Current version:
v7.1 (7.10.x.01)
15 May 2017

GALENA is a  trademark and registrered trademark of Clover Associates Pty Ltd
GALENA - for Slope Stability Analyses, on Earth & beyond

Features - Civil Engineering Modelling

Although GALENA was originally designed for use within mining-related situations many of the unique features introduced and only available within GALENA have been found to be very useful when considering slope stability within broader civil and geotechnical engineering situations.

GALENA allows you to define geology or slope makeup as it exists or will exist, without first defining the slope surface, thus providing for rapid assessment of design options.

What this means is that the slope surface is entirely independent of the material profiles (profiles define geology or material layers), and can be moved, modified or re-positioned without changing, moving or re-defining the material profiles.

This unique feature also means that you save time by not having to re-define or change your material layers every time you want to change the slope surface, which is the way it should be...
...Stability analysis shouldn't be an uphill battle!


The image below shows a complex dam with a clay core.  The water conditions are modelled with a phreatic surface (shown as a blue dashed line) that defines the water level behind the dam and within the dam structure, and controls the pore-water pressures within the weathered sandstone and clay layers.

In this particular case the downstream face is to be analysed for a ‘dam full’ scenario.
 

Complex dam situations can be simply modelled

It should be noted that with GALENA both the upstream face and downstream face of the dam can be analysed using the one model, simply by defining the failure surface appropriately - there is no need to ‘flip’ the model over to analyse the two faces.

The image below shows the upstream face is to be analysed for a ‘dam full’ scenario.
 

Complex dam situations can be simply modelled

The image below shows a model of a slope where the ground level is to be raised above the existing ‘Silty to Clayey Gravel’ level to provide a level area within the confines of the available ground area...  a gravity retaining wall is proposed to be included to achieve the lift in ground level.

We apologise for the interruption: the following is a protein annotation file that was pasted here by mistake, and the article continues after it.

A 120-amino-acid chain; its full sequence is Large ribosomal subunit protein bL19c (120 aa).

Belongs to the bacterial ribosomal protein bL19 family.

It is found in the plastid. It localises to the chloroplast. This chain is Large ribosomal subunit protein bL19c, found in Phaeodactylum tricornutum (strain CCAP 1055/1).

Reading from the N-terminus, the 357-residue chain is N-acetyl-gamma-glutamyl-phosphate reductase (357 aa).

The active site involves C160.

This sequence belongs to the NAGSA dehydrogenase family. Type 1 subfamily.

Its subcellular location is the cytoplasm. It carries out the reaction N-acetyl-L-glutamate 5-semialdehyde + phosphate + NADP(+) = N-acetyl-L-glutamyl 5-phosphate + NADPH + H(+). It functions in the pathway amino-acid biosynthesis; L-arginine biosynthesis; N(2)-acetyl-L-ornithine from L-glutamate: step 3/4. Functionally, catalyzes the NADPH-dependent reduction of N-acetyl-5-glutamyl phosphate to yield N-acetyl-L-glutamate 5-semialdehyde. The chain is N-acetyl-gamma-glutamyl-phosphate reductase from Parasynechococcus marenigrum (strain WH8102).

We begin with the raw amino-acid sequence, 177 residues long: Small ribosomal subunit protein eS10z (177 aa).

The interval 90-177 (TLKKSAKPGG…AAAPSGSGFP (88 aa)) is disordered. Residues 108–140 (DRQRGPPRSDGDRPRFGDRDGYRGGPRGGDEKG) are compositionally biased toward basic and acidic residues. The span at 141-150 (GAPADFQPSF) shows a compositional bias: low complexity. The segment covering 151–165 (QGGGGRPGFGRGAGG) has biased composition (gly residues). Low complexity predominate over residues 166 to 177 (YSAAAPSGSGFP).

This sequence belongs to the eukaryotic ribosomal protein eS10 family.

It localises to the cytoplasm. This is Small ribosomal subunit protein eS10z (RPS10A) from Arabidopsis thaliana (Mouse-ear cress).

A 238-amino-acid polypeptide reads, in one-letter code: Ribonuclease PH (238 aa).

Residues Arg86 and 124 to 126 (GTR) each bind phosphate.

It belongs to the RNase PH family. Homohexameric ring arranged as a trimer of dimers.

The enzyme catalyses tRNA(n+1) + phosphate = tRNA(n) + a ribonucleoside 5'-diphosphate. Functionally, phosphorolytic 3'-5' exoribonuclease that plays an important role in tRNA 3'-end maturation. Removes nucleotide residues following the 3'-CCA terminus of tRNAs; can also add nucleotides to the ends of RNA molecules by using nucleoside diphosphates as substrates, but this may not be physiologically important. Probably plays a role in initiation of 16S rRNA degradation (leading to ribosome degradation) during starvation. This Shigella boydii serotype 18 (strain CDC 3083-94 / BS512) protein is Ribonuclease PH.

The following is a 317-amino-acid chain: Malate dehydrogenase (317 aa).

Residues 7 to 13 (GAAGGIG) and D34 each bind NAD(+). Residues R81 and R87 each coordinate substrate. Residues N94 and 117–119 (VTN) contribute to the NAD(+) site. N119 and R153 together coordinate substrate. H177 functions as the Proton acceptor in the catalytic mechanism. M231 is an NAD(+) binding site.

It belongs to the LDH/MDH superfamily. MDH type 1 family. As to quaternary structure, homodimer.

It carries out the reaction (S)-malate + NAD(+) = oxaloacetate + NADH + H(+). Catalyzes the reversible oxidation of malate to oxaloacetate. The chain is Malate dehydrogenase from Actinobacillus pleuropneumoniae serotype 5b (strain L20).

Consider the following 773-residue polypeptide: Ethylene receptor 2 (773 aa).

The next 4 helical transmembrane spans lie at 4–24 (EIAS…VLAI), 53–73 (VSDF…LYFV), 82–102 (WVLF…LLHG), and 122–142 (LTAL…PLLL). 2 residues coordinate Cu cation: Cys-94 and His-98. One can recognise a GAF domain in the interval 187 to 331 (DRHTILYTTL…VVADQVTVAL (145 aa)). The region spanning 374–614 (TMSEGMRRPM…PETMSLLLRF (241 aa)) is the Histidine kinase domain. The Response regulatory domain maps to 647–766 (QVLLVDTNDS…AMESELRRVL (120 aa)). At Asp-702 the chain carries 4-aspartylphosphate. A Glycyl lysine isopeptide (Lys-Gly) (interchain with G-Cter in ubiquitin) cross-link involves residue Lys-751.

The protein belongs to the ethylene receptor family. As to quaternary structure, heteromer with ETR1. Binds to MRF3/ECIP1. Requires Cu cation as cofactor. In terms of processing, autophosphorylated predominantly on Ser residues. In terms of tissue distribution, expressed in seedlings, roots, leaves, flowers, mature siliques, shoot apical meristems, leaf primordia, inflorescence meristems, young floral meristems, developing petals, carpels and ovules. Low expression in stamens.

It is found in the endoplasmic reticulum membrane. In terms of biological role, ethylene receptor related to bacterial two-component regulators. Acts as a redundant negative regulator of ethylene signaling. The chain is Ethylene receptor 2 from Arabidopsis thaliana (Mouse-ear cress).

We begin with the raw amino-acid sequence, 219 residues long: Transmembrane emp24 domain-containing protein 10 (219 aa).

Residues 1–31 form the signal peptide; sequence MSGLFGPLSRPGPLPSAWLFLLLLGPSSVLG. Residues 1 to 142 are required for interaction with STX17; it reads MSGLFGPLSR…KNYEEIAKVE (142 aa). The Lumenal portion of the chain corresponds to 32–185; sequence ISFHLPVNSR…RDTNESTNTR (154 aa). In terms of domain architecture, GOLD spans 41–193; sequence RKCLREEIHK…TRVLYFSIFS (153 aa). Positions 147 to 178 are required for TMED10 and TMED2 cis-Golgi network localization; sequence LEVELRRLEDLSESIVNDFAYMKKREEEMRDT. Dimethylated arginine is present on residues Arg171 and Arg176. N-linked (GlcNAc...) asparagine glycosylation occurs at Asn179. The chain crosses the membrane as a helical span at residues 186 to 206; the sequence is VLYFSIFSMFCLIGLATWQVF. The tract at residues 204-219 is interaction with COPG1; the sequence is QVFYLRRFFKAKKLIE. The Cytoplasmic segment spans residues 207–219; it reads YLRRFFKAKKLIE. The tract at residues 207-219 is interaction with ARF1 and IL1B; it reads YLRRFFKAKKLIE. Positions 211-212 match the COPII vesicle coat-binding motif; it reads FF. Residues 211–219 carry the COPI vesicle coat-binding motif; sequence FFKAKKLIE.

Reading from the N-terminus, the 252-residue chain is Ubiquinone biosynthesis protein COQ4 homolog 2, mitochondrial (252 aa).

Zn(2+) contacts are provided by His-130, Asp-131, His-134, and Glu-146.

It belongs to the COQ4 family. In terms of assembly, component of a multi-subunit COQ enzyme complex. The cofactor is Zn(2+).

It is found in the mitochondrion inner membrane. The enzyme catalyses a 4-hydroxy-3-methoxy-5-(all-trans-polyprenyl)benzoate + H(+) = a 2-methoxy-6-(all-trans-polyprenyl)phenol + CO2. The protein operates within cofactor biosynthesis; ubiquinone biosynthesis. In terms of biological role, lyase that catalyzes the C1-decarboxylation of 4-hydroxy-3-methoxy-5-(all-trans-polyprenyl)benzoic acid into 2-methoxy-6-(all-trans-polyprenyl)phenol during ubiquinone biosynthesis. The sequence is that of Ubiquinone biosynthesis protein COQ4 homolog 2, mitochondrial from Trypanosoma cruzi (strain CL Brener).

The original slope surface is shown in the image as a black solid line, and analysis determined the Factor of Safety for the original slope to be above 2.0

The material profile defining the ‘Gravel’ is redefined (from a two-point horizontal line above the slope) to follow the slope surface, with an excavated pad for the wall.  The concrete retaining wall is modelled with a material profile defined as a closed polygon (shown in red in the image), and the wall backfill is defined by the profile above the slope.
 

Complex dam situations can be simply modelled

Once definition of the material profiles is complete the slope surface can be redefined to match the outer face of the retaining wall and the upper surface of the wall backfill, together with the failure surface position, as shown in the image below.
 

The lowest FoS failure surfaces are colour-coded according to the FoS result for each

The analysis result image for this model is shown below - the Factor of Safety was found to be satisfactory, thereby allowing more detailed studies to proceed (e.g. loadings and groundwater positions).
 

The lowest FoS failure surfaces are colour-coded according to the FoS result for each
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Updated: 8 May 2017